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Men: What to Wear to a Summer Wedding

The wedding season is in full swing, maybe it’s family, your best mate’s or you’re a plus one on the arm of someone you need to impress. Whatever the case, if you’re reading this our guess is that you’ve got an invite and you’re pondering what to wear.

 

For the purposes of this guide, we are focusing our attention on areas where ‘summer’ generally means hotter and sunnier climates. So, whether it be the south-east of England or far-away shores, a summer wedding can provide the opportunity for a semi-formal approach; either a summer suit or super smart blazer from a brand like Dubarry and chinos.

 

Suit

When choosing a summer suit, consider the weight, fabric and colour.

 

Fabric and Weight

Aim for linen, cotton and light-weight wool mixes. Natural fibres breathe more easily and will keep you looking and feeling cool.

 

Colour

Choose paler tones to suit the season, blues, stone and light charcoal grey all fit the bill.

 

Trousers

Slim leg trousers with a slightly shorter leg length work better in summer. This is especially true when choosing a linen suit. A slim legged cut will keep its shape better, with more generously cut trousers there’s always the danger of crumpling.  A proportion of synthetic fibres in linen trousers will help avoid the scrunched look.

 

Blazer, or Tweed Jacket and chinos

 

A crisply tailored blazer and chinos is a great option particularly if smartened up with ‘wedding appropriate’ accessories, such a button hole, cufflinks or pocket square.

 

Fabric and Weight

Single breasted, two, or three-button blazers in linen or light-weight wool are a good choice. Lightweight summer tweeds are becoming ever more popular, especially appropriate for summer weddings.

 

Colour

Dark navy can be a bit sombre so opt for paler tones. You’ll never regret investing in a good blazer. They’re versatile wardrobe staples and you’ll get lots of wear from a good blazer. Light mossy tweeds with checks in pale blues and subtle lilacs are a very classy summer choice. They exude sartorial confidence.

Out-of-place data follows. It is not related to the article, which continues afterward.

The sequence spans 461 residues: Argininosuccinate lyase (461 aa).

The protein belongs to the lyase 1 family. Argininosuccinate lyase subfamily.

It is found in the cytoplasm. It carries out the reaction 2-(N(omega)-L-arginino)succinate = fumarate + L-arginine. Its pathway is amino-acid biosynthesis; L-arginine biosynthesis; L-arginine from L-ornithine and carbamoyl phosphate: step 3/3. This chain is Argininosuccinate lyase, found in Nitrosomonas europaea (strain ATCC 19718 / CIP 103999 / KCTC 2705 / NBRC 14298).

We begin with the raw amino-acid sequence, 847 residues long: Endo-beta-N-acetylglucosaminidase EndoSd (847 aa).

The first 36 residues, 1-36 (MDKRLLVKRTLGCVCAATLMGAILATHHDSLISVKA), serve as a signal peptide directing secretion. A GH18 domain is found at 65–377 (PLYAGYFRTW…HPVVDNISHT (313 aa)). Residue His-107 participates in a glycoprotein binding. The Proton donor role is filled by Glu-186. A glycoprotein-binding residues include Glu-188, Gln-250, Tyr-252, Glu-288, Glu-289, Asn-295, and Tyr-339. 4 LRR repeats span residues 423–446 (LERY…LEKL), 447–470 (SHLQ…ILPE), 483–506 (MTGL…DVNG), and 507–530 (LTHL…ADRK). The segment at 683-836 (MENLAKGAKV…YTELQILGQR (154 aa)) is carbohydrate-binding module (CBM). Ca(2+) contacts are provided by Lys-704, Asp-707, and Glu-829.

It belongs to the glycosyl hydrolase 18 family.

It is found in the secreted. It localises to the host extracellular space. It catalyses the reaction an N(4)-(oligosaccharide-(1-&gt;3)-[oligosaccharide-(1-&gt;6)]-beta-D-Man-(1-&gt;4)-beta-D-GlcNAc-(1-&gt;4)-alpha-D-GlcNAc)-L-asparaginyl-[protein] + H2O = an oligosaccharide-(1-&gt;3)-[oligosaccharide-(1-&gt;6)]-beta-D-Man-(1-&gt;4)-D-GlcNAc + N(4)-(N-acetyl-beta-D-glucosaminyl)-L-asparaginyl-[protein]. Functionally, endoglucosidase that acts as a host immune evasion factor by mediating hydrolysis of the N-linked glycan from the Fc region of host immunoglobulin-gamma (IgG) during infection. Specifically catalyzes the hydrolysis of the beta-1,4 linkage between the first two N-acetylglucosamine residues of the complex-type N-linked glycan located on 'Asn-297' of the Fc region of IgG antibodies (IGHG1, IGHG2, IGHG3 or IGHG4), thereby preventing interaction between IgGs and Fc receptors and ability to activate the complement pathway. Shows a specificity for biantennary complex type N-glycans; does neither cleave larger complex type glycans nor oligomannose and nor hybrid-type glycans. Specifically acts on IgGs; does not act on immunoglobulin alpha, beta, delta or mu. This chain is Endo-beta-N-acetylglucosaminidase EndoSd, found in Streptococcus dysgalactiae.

Chinos

Closely tailored chinos look much smarter than loosely tailored fits. Aim for a crisp trouser break (the point where the trouser hits the foot), with no more than one break/fold to avoid the baggy/overly casual look.

 

Shirt

 

Fabric

Be sure to choose 100% natural fibres as synthetics won’t let you breathe so the prospect of sweaty dancing looms large. If you’re wearing linen, a cotton dress shirt is a crisp textural contrast.

 

 

Colour and Pattern

A dress shirt, or pocket-less Oxford are the smarter option. Plain white is the safe, classic choice. If you opt for colour select lighter tones that compliment your suit or blazer. A small gingham check is appropriate if the wedding is less formal.

 

Waistcoat

The wonderful thing about neatly tailored waistcoats is that as the day progresses you can take your jacket off and relax but the waistcoat keeps you look sharp and smart.

 

Tie, or No Tie

A silk tie in a half-Windsor hits the spot. Or adopt the airtie – top button done up, no tie.

 

Accessories

Accessorise with a button hole, tie pin, pocket square, cuff links or a belt. RM Williams offer a range of accessories like this, as well as brands like Pampeano and Schoffel. It is these small details that elevate an outfit and really make the difference.

 

 

Footwear

Plain Oxfords, or lighter brogues in brown and oxblood work well with paler suits and chinos where black can look a little heavy. The exception is the charcoal suit, in which case a pair of plain, black Oxfords is good match. Smart dress loafers from a brand like Dubarry are perfectly acceptable in less traditional contexts. Match these with a pair of understated socks, Scott Nichol offer a range of socks like this, as well as Pantherella or House of Cheviot.

 

 

For more advice on choosing shirts and summer jackets.

 

 

If you enjoyed this post and know of attending a wedding, please ‘like’ and ‘share’ this post using the social buttons. Thank you.

 

 

 

 

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